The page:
And as we’ve seen, most of the teams that play in stadiums actually tend to fill them, at least when they’re playing well (not the Roosters, but most of them).

    As impossible as it may seem, we need to build the teams up to that level, professional teams in professional stadiums, not have a league of two halves. A league where some teams play in Stadiums and some don’t. It’s been a bad look for the game for years now.

    They don’t all need to be Suncorp, 1300 Smiles Stadium in Townsville also sucks. It really sucks. I’ve been there many times and it’s a hole. But it’s also the bare minimum for what a Suburban Stadium in the NRL should be and is lightyears ahead of some Sydney suburban grounds. It has seated stands on all four sides for a start. A bit too much hill for my liking, but it is what it is.

    Sure, the Cowboys don’t really have any other choice for finals matches apart from taking them to Brisbane, but the NRL is still happy for them to play there.

    So the answer is no, we can’t play finals at suburban grounds as it cheapens the product too much, but maybe a yes, if the place is good enough.

    I don’t want the league to turn into the AFL, where all the Sydney teams play out of two stadiums and don’t have a home anymore. In a perfect world, all teams should be able to play their home finals at their actual home stadium but for that to happen we need to:

    A) Build all the suburban grounds up to a point where calling it a ‘stadium’ is actually somewhat accurate, which is unlikely because the money isn’t there and/or they are in terrible locations to do that.

    B) We get NFL level ruthless with our stadium policy and relocate teams to cities that have decent stadiums, which is also unlikely because that would require the NRL to actually take a risk.

    None of those things are likely to happen anytime soon, so the game is probably going to continue on pretty much exactly the way it is for the near future.

    Is it ideal? Hell no. Sure beats going backwards, though.

    This is probably coming across as a little mean spirited and flies in face of the traditions of the game. “He hates the hill!” “He hates tradition!” “He hates the Roosters!” et cetera. But it’s true. Suburban grounds are for suburban footy. This is the National Rugby League. We have to stop trying to be both. Give me Friday night at Suncorp Stadium over Sunday afternoon at Leichhardt oval any day.

    Those Roosters crowds, man…

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    The Crowd Says (45)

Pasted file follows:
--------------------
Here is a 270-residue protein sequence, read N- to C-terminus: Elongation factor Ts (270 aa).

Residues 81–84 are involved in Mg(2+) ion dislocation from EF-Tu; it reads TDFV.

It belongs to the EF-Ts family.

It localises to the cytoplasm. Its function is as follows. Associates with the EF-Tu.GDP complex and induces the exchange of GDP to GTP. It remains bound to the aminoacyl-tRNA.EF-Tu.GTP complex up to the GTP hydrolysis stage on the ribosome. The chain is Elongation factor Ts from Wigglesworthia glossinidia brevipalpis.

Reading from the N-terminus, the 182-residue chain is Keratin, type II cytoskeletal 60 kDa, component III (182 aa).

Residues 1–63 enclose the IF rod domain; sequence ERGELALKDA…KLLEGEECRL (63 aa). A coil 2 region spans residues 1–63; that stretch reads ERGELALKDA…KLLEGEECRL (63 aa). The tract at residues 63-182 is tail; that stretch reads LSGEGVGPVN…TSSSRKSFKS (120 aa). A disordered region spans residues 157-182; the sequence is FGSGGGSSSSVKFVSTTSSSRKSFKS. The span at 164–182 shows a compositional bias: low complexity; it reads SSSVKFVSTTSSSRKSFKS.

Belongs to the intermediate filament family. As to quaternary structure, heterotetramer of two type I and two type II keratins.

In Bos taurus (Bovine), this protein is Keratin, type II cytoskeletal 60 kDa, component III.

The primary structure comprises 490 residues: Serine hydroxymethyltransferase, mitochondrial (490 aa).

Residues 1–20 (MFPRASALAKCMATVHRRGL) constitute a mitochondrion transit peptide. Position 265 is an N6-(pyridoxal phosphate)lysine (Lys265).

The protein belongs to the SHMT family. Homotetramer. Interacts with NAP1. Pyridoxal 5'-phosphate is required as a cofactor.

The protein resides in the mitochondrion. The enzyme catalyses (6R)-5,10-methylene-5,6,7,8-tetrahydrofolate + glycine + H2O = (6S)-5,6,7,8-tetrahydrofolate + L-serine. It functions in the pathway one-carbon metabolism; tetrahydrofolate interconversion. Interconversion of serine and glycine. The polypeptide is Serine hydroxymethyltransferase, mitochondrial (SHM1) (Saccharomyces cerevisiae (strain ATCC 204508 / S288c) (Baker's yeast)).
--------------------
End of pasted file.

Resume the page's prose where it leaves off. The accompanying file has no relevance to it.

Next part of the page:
• September 14th 2017 @ 9:49am
      morley101 said | September 14th 2017 @ 9:49am | ! Report

      “Later that night, 21,233 fans strolled through the gates of AAMI Park to see a great game between the Storm and the Cowboys. That crowd number could have been better, maybe there was an AFL game that day, I don’t know.

      But what I do know is we would have happily taken that number at Allianz on the weekend,”

      Sorry the Roosters only go 21212 last weekend if only 23 other people turned up you would have been happy.
      This crowd was 2500 larger than the crowd in 2008 when the Roosters and Brisbane at Allianz on the first weekend
      of the finals.

      • September 14th 2017 @ 10:31am
        Deir-ba-zor said | September 14th 2017 @ 10:31am | ! Report

        The Roosters vs Broncos crowd was not the problem, all the other games were.

      • September 14th 2017 @ 10:35am
        Brendon Waldron said | September 14th 2017 @ 10:35am | ! Report

        Well I was mainly referring to the Manly and Cronulla games. My (obviously light hearted) jabs at the Roosters aside, I said teams playing in their own stadiums tend to draw at least a decent crowd, which the Roosters did. But Melbourne isn’t Sydney, the supposed heartland, and that Roosters crowd was still disappointing for a team second on the ladder and in the premiership betting, the place still looked pretty empty. Maybe they would have got 22,000 at Brookvale or Shark Park, but that’s still not great, and that’s all they’d ever get since it’s the maximum capacity of those places…

        • September 14th 2017 @ 5:04pm
          Chris Wright said | September 14th 2017 @ 5:04pm | ! Report

          I think you hit the nail on the head when you mentioned who were playing.
          The only teams that draw really big crowds are Canterbury, Parramatta, Souths, West Tigers and the Dragons.
          I might add the Roosters as they seem to be on the improve.
          So look at this year. Only Parramatta did well enough to make the finals and crowds are down.

          Manly, Penrith and Cronulla only get good crowds (even at home) when they a bolstered by travelling away fans from one of the above-mentioned clubs.